A Placid Island of Ignorance in the midst of Black Seas of Infinity

For the last couple of months I have been re-reading my Cthulhu Mythos collection. After I finished the works penned by Lovecraft, I moved onto Brian Lumley’s Mythos Omnibuses. I found myself mildly disappointed by them.

In the manner of authors everywhere, instead of moving on I found myself wondering why.

I really like Lumley’s Necroscope series, I enjoyed a collection of his short stories I read earlier this year, and I am not having the same reaction to the earlier Titus Crow stories, so it wasn’t an issue of writing style.

From a technical perspective the book is free of clangers, so it wasn’t an unconscious judgement on the structure.

Then I read Lumley’s introduction to ‘Lord of the Worms’ in The Compleat Crow:

I think this novelette says a lot about the difference between H. P. Lovecraft’s ‘heroes’ and mine. Crow doesn’t faint and he doesn’t run away. In fact, I didn’t even allow him a single gibber in his unrelenting battle with the monstrous.

– Brian Lumley

Everything became clear. My issue with the Titus Crow cycle was it wasn’t actually a Mythos story.

As a tale of humanity fighting a growing multi-dimensional threat with the aid of other races it is a very enjoyable romp, reminiscent of a 1950’s serial or the later series of Star Gate.

However, where it differs from epic ‘plucky humans against the monsters from space’ tales is in setting: the Titus Crow cycle is set in the Mythos, a world where human experience exists as a thin veneer over powers so immense and incomprehensible that the darkest threats are evil only in the same way flies tell tales of the demonic squasher with it’s single giant square paw.

To drive away the minions—or even the passing glance of a distracted power—with little understood fragments of that preternatural reality behind our own is a great victory already. To defeat the deities of the Mythos with bombs and psychological warfare is to reduce the Mythos to another villain to fall before our manifest destiny.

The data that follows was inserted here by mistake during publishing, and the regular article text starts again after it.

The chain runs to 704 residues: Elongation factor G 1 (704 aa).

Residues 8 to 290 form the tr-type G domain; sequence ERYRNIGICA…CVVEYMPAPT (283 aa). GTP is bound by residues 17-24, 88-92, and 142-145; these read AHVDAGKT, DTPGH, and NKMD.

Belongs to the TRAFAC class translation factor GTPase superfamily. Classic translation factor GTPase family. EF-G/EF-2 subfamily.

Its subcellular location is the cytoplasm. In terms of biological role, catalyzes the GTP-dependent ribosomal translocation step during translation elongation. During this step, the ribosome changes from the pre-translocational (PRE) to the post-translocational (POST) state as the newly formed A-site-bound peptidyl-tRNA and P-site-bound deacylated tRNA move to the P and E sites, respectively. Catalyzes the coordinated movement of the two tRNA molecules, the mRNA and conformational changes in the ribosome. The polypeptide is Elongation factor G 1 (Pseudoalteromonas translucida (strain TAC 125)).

I enjoy epic fantasy, where great evils are defeated by scrappy insurgents, as much as the next speculative fiction reader.

However, I go to the Mythos for tales of protagonists discovering threats that cannot be truly defeated and pressing on anyway. Protagonists defined not by fainting or by running away, but by getting up again or by coming back.

So, for me it is not the virtue of not allowing the ‘hero’ to gibber but the vice of not forcing them to gibber more that defines the omnibuses.

Do you think good authors are good whichever worlds they write? Do you think authors should put even more effort into not transgressing the expectations of established worlds?


4 thoughts on “A Placid Island of Ignorance in the midst of Black Seas of Infinity

  1. In reply to your first question, no, I don’t think that most writers can write equally well in all genres, and that’s why we tend to specialize.

    As far as your second question, I think that playing against the audience’s expectations of an established world can be a valid literary technique. (I sure hope so, anyway, because I do it.)

    Arthur Conan Doyle wrote the world of Sherlock Holmes as a serious place, but people have made all sorts of Holmes stories–“Without A Clue” and “Young Sherlock Holmes” being two of my favorites. The tone and mood of the 1968 “Casino Royale” is seriously at odds with Ian Flemming’s original novel, but I love the film for all its irreverence.

    Dan O’Bannon’s “Alien” was very much a horror film, James Cameron’s “Aliens” was solidly in the military science fiction genre, David Fincher’s “Alien 3” mixed survival horror with social science fiction, and Joss Wedon’s “Alien Resurrection” was an off-beat space opera adventure, and I love all four films. What’s more, I think all four stories fit in the “world” of the alien.

    In terms of Lovecraft, his cosmology is large enough, I feel, that many different types of stories can be set there. A surreal comedy like “John Dies At The End”, a secret service procedural like Charles Stross’ “Laundry” series, even splatterpunk like “From Beyond” all fit, I feel, within the Cthuhlu Mythos.


    1. Playing against expectation can work, but I wonder if it is subject to an uncanny valley.

      Your examples take something an established canon and make either large changes (for example, Stross’ occult secret service replacing the lone Lovecraftian academic) or leave things the same.

      So my issue with the Lumley-thos might not be that he has made changes, but that he hasn’t made them big enough. He has replaced the lone academic struggling against inconceivable horrors with a hero who reduces it all to science, but he hasn’t changed the Mythos to fit this new lack of incomprehensible endurance.

      Maybe if he had written it as more of a Cthulhu in Space romp I wouldn’t be waiting for the non-Euclidian terrors he posits to do something outside the realm of reason.


      1. That is a good point–if you are going to deviate from the tone of an established world you had probably make that clear very early. All of the examples that I gave above did that, they let the audience know what they were doing from the onset. It seems that Lumley did not.

        Liked by 1 person

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